How Publications Use Mountweazels to Foil Plagiarizers

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How Publications Use Mountweazels to Foil Plagiarizers

In the 1975 edition of the New Columbia Encyclopedia, there's an entry for Lillian Virginia Mountweazel, a fountain designer who was later celebrated for photographs she took of rural American mailboxes in a collection entitled "Flags Up!" She unfortunately died "at 31 in an explosion while on assignment for Combustibles magazine." If it sounds a little ridiculous, that's because the encyclopedia editors made it up. They did so to better identify plagiarism of their work, which is usually hard to do when dealing with plain facts. If Ms. Mountweazel showed up in any other encyclopedias, they'd know that it was copied. Publications ranging from reference texts such as encyclopedias and dictionaries to online resources such as Snopes.com and Google use fake additions, sometimes referred to as Mountweazels, to protect their copyright. The second edition New Oxford American Dictionary includes the fake word "esquivalence," and Agloe, New York was a so-called "paper town" made up by mapmakers, though it later became a real town. Even Trivial Pursuit was caught republishing a Mountweazel when a 1984 version of their game said Columbo's first name was Philip -- a false fact published in Fred L. Worth's series of trivia encyclopedias in the 1970s. We've collected some awesome videos on this topic. Watch them now to learn more.

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Key Facts to Know

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    The New Columbia Encyclopedia of 1975 contained a fake entry about Lillian Virginia Mountweasel, which was meant to ensnare would-be plagiarizers. 0:47

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    Fake reference entries are now called "Mountweazels," even though they actually predate the New Columbia Encyclopedia entry. 1:20

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    Cartographers have paper towns, paper streets, and trap streets for the same reason. 2:16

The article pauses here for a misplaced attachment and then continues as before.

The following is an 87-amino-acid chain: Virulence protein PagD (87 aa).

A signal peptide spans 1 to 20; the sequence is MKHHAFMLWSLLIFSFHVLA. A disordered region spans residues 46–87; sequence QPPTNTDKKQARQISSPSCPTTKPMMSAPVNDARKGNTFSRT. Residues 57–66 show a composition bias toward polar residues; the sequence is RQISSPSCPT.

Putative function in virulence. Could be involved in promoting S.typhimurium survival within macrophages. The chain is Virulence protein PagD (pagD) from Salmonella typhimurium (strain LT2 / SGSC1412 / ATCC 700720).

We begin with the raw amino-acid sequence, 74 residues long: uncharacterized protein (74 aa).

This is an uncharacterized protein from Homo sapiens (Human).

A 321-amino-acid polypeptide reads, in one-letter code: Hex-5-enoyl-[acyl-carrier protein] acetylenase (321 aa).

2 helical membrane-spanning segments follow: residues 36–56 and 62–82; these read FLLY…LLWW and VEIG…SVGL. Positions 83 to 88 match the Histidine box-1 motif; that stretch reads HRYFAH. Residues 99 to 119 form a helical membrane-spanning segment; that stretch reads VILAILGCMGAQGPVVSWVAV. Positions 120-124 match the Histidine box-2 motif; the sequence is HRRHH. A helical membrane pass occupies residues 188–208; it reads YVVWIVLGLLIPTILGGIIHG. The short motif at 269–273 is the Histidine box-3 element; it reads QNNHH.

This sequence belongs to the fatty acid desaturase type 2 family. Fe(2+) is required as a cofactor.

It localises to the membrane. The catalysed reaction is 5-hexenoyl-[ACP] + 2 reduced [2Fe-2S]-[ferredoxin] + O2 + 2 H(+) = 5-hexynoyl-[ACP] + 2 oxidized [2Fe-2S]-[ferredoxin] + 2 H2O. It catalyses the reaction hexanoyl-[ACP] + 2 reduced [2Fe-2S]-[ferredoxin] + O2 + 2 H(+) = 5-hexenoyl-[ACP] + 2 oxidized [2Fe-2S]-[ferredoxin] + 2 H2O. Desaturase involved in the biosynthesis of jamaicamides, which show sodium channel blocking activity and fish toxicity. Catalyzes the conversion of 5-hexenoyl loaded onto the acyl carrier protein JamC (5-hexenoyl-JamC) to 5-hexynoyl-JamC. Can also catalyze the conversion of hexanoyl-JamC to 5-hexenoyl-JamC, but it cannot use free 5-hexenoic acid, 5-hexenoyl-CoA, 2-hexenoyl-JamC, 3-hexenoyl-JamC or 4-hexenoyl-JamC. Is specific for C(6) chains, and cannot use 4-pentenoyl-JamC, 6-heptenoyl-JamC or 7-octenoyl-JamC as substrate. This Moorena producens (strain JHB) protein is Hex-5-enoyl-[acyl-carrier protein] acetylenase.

Ernest Vincent Wright's Novel With No "E"

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Ernest Vincent Wright's Novel With No "E"

The 1939 novel "Gadsby" written by Ernest Vincent Wright is a 50,000-word book that does not contain the letter "e" at all. The book is a "lipogram" a work where the author purposefully excludes a letter from their text. Wright actually disabled the "e" key on his typewriter to help him avoid using the letter while writing the novel. It took Wright just under six months to complete the book. Unfortunately, Wright died just two months after publishing the book.

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Key Facts to Know

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    Ernest Vincent Wright wrote a 50,000-word novel that does not contain the letter "e." 0:04

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    To avoid the letter "e," Ernest Vincent Wright described a turkey instead as a "Thanksgiving national bird." 1:03

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    Ernest Vincent Wright died just two months after publishing "Gadsby." 3:09

The Literary Life of Charles Dickens

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The Literary Life of Charles Dickens

Charles Dickens, well known for writing "A Christmas Carol" and "Oliver Twist," was born on February 7, 1812.

Arthur Miller's "The Crucible"

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Arthur Miller's "The Crucible"

Playwright and essayist Arthur Miller was born October 17, 1915. Miller's personal life was under public scrutiny after events like his marriage to Marilyn Monroe and his defiance of McCarthyism. Learn more about one of Miller's most famous works, "The Crucible."

Life Of Author Truman Capote

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Life Of Author Truman Capote

Truman Capote was born September 30, 1924. Best known for writing "In Cold Blood" and "Breakfast at Tiffany's," Capote became one the most famous and controversial figures in contemporary American literature.